The fact that DemocracyOS makes all debates and votes visible to everyone helps citizens to be more responsible and accountable for how and why they participate, as is the case with existing offline public hearings. The possibility of delegating a trusted person on specific issues can only make this assumption of responsibility more explicit, which is a good thing in my opinion.

MD: Is it mandatory for DemocracyOS users to use their legal names or can they use nicknames?

GV: We encourage people to participate with their real names. However, we understand that in certain circumstances anonymity is necessary. For example, we were contacted by a person in Kenya who wanted to use DemocracyOS but feared for their safety. So we helped them set up an anonymous account.

In an almost opposite scenario, a community wanted their users to be able to register with their Facebook accounts so they could easily learn who was who on the platform. In this case, we implemented a Facebook login and a Twitter login. We try to meet the needs of different communities to make it as easy as possible for them to use the app.

MD: Yet is seems to me that the overall logic of DemocracyOS is to make decisions transparent and visible to everyone. What is the rationale behind this? The secret ballot is still an essential property of the democratic process to protect voters from intimidation and other forms of abuse...

GV: I would say that the primary reason for making individual decisions transparent is technical. Because a secret electronic vote could be easily manipulated, we ensure verifiability by making every vote is visible to all participants. Yet we also try to limit undue influence on the final outcome of a ballot initiative by showing the results only after the discussion has ended and all the votes have been cast. In this way, even though all users are free to express their opinion in favor of or against a proposal, they can change their mind until the very end.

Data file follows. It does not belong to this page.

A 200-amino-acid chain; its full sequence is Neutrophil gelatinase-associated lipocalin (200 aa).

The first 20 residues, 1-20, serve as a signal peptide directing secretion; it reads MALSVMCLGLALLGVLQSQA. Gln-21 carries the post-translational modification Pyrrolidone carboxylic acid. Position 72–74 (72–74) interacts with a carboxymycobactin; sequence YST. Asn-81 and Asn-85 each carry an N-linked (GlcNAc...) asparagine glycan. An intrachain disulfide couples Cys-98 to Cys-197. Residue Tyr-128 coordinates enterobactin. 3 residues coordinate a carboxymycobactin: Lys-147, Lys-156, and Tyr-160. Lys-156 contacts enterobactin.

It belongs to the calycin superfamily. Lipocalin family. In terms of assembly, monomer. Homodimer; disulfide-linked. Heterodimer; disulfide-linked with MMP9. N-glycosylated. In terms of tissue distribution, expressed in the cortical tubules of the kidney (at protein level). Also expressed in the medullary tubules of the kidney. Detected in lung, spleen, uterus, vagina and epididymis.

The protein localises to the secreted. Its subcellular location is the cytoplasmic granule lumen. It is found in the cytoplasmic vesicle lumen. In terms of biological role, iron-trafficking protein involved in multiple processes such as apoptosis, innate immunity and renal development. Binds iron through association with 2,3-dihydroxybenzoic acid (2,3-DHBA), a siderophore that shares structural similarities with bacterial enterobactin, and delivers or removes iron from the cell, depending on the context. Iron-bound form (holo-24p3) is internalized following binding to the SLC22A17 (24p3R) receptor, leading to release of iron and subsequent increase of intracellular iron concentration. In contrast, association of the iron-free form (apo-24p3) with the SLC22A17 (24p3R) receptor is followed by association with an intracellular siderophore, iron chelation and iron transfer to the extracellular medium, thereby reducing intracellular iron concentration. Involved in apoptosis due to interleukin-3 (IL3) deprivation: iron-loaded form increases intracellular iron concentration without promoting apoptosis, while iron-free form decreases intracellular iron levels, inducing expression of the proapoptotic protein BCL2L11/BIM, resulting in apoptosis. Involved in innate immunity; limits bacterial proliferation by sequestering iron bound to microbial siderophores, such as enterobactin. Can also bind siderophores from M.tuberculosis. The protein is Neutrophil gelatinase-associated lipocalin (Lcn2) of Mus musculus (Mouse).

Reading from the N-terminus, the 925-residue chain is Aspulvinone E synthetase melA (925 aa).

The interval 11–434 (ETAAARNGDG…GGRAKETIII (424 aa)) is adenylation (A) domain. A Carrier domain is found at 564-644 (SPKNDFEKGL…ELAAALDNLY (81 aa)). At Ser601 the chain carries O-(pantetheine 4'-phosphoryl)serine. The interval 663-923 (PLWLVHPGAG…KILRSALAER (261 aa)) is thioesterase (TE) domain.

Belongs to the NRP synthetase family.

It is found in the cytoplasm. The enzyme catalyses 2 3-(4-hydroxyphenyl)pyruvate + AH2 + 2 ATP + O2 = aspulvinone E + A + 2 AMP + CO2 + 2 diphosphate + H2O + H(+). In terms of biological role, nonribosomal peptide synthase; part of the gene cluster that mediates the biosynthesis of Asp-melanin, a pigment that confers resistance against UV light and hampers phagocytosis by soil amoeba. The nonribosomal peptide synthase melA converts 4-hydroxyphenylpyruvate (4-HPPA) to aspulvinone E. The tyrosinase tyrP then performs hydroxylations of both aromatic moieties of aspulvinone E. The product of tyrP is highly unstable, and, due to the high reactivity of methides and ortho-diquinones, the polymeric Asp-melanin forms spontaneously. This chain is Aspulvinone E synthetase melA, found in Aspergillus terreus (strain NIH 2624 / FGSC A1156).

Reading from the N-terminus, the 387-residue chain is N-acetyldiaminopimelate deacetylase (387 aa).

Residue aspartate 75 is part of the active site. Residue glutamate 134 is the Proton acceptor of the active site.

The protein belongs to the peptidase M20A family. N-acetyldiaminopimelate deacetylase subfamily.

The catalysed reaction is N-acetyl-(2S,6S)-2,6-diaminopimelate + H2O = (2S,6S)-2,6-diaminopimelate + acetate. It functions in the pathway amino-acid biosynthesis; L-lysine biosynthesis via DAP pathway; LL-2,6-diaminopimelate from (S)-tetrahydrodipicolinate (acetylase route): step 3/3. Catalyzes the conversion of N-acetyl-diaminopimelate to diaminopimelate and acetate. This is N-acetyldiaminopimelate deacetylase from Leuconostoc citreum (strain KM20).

MD: Still, a technical limitation has a significant political effect in that it forces users to be always public about their decisions. Whereas a local debate about how to allocate city funds should be relatively free of potential intimidations (although this may not be the case in areas where organized crime and corruption are high) there are many issues on which citizens should be able to cast a vote without fear of reprisal.

GV: There may be issues for which voter privacy may be needed. That being said, I want to point out the enormous difference between discussing and voting on a piece of legislation or an issue of public interest. Whereas voting often requires privacy, discussing legislation is commonly a public activity in modern democracies.

At this stage, we see DemocracyOS mainly as a platform that helps build a more informed citizenship and can make institutions and elected representatives more accountable. But of course we believe that it will work best when citizens’ choices will become binding. Still, civic participation is very much like any other human activity, you learn by doing it. Citizen participation was higher than expected, and the government closed the consultation.

MD: Give us an example of how this process can be learned?

GV: Sure, DemocracyOS was recently used for a government consultative initiative on the future of public education in Argentina. The Presidency of the Republic invited all Argentines to express their opinion on the Declaration of Purmamarca, a programmatic document drafted in February 2016 that aims at redesigning the primary and secondary systems of education.

Citizen participation was higher than expected, and the government closed the consultation without taking any concrete action or communicating their next steps. This implies that even if governments are willing to open up to citizen input, that openness must include a clear, concrete follow-on process, a way to apply that input to real policy and actions.